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Depression in inflammatory bowel disease: risk factor, prodrome or extraintestinal manifestation? Reply from authors
  1. Alexandra D Frolkis1,
  2. Isabelle A Vallerand2,
  3. Scott B Patten2,3,
  4. Gilaad G Kaplan1,2
  1. 1 Department of Medicine, University of Calgary, Calgary, Alberta, Canada
  2. 2 Department of Community Health Sciences, University of Calgary, Calgary, Alberta, Canada
  3. 3 Department of Psychiatry, University of Calgary, Calgary, Alberta, Canada
  1. Correspondence to Dr Gilaad G Kaplan, Medicine and Community Health Sciences, University of Calgary, Calgary, AB T2N 1N4, Canada ; ggkaplan{at}

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We appreciate the thoughtful feedback and points raised by authors Moulton, Norton, Powell, Mohamedali and Hopkins regarding the temporality between depression and inflammatory bowel disease (IBD) diagnosis and recommendation to perform further sensitivity analyses.1 The authors correctly highlight that the prodromal effects of IBD, including fatigue and low mood, prior to diagnosis may mimic depression and therefore put temporality into question.2 Furthermore, the median time from Crohn’s disease symptom presentation to diagnosis is 9 months and 75% of patients are diagnosed within 2 years.3 In response, we have performed two sensitivity analyses restricting to observations with at least (1) 9 months between depression and IBD diagnosis and …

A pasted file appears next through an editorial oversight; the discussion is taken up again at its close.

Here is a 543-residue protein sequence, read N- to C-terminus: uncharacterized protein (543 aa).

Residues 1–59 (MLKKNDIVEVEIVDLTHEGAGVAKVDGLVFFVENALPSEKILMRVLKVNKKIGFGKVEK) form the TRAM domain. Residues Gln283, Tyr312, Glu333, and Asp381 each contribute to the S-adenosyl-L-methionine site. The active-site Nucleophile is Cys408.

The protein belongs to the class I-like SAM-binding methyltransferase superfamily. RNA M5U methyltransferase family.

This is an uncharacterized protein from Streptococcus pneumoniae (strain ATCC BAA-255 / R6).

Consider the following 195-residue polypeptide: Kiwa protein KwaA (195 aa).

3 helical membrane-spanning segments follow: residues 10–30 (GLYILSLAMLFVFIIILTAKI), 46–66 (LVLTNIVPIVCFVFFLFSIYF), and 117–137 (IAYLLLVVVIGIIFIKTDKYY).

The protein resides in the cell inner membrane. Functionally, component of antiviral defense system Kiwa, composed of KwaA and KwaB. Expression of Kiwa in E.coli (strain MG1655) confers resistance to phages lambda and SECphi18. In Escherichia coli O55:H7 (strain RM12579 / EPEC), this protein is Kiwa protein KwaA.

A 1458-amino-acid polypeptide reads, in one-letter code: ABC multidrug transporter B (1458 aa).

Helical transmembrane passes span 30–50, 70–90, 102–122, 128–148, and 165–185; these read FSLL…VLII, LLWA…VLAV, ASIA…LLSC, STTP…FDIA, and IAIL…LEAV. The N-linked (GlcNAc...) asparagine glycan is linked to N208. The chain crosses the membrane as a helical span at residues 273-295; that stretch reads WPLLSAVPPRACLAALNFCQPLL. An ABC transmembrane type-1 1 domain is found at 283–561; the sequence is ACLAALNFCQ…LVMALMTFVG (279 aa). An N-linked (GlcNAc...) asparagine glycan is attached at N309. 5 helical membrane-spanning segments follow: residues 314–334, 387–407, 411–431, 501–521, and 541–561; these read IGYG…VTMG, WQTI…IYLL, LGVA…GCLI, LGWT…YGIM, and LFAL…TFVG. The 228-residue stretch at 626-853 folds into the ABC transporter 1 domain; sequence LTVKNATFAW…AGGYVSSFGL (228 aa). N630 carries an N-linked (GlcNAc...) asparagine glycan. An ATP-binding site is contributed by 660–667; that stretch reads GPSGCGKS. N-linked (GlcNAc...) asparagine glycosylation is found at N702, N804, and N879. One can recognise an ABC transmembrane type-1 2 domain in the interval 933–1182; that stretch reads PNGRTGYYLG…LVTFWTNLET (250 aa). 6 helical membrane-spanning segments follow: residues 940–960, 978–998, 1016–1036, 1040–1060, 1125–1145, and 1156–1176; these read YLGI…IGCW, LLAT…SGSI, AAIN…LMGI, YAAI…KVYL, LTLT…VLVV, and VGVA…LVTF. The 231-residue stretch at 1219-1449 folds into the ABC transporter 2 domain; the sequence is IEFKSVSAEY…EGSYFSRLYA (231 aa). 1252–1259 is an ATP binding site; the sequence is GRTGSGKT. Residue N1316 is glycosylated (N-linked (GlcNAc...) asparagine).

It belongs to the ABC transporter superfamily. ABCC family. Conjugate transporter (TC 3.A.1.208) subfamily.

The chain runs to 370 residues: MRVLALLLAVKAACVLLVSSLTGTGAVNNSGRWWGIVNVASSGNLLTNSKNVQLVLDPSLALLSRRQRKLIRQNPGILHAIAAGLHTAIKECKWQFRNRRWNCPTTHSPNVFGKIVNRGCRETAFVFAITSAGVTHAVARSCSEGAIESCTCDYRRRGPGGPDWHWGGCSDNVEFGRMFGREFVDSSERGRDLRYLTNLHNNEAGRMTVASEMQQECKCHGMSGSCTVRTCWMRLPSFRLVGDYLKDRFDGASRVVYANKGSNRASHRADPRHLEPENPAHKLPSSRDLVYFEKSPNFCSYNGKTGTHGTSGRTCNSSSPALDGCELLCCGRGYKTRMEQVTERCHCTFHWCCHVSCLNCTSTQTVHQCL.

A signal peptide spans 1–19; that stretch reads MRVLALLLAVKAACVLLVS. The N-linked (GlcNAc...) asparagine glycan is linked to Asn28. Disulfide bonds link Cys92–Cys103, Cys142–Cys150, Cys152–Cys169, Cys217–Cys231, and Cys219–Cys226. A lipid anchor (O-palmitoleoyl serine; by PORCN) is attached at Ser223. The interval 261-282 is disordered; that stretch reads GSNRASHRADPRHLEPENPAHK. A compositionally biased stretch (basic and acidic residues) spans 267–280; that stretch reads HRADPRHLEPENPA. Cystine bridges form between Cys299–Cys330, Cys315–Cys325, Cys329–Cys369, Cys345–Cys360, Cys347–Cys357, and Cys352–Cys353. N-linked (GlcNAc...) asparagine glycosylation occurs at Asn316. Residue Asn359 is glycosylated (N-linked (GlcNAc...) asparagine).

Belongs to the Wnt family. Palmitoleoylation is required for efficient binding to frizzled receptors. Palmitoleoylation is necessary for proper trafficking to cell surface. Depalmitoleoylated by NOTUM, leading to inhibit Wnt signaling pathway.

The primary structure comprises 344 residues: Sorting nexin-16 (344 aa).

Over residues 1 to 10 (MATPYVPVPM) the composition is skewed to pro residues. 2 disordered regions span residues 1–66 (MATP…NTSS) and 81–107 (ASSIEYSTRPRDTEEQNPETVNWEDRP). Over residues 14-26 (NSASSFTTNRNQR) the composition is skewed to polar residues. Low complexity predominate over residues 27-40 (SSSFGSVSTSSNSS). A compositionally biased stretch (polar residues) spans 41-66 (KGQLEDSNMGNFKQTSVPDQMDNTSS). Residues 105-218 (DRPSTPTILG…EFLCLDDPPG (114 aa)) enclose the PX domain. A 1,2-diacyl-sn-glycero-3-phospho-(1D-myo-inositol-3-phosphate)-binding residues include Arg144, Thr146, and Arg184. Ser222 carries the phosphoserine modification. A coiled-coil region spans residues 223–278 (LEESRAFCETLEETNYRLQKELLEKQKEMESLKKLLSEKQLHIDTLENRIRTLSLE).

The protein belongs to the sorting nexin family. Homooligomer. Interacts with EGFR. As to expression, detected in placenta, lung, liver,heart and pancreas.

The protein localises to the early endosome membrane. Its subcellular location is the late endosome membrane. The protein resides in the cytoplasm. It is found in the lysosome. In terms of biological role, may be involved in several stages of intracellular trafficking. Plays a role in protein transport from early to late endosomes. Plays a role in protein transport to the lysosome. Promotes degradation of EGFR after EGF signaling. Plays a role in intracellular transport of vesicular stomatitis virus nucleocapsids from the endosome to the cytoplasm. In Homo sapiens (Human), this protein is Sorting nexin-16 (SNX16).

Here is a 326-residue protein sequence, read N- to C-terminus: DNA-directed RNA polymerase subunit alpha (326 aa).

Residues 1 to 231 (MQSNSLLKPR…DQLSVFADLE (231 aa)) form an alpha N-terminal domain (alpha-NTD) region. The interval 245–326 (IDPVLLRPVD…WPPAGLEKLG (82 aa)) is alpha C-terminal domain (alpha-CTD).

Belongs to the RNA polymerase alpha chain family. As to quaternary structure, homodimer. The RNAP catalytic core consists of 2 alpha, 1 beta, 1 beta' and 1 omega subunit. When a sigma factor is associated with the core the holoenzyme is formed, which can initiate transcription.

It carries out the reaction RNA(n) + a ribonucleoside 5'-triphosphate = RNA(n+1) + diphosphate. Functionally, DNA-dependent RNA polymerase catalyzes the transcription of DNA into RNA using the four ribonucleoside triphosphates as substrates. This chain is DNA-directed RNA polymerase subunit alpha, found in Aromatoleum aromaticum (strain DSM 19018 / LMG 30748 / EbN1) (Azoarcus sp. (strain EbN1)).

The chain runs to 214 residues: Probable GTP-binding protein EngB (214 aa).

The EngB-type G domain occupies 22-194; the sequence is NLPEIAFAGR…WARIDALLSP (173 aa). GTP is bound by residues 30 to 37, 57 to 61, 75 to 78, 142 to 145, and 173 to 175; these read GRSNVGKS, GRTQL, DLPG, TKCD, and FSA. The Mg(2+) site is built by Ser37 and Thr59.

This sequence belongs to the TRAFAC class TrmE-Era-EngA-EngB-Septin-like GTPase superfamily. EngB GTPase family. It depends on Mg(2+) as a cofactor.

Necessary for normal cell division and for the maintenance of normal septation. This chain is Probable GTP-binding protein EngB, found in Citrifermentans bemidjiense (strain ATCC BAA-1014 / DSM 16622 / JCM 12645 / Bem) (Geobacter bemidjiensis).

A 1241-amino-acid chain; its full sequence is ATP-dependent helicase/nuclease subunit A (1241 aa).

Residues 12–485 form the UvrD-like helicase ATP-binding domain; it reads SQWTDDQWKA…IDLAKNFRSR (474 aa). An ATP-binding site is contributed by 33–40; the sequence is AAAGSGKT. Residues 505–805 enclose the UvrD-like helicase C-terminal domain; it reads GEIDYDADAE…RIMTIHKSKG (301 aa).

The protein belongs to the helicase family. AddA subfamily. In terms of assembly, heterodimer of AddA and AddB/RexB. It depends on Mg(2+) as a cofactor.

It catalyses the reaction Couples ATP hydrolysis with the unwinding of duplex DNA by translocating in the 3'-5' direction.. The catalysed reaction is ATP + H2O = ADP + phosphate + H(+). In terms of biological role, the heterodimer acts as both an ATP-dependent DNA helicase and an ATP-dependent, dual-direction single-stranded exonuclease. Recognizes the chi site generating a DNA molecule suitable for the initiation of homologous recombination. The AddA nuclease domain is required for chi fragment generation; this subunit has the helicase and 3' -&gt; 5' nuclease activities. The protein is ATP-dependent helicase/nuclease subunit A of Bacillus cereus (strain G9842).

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  • Contributors All authors equally contributed to writing the letter.

  • Funding The authors have not declared a specific grant for this research from any funding agency in the public, commercial or not-for-profit sectors.

  • Competing interests GGK has received honoraria for speaking or consultancy from Abbvie, Janssen, Pfizer and Takeda. He has received research support from Janssen, Abbvie, GlaxoSmith Kline, Merck and Shire. He shares ownership of a patent: TREATMENT OF INFLAMMATORY DISORDERS, AUTOIMMUNE DISEASE AND PBC. UTI Limited Partnership, assignee. Patent 62/555,397. 7 September 2017.

  • Provenance and peer review Not commissioned; internally peer reviewed.

  • Patient consent for publication Not required.

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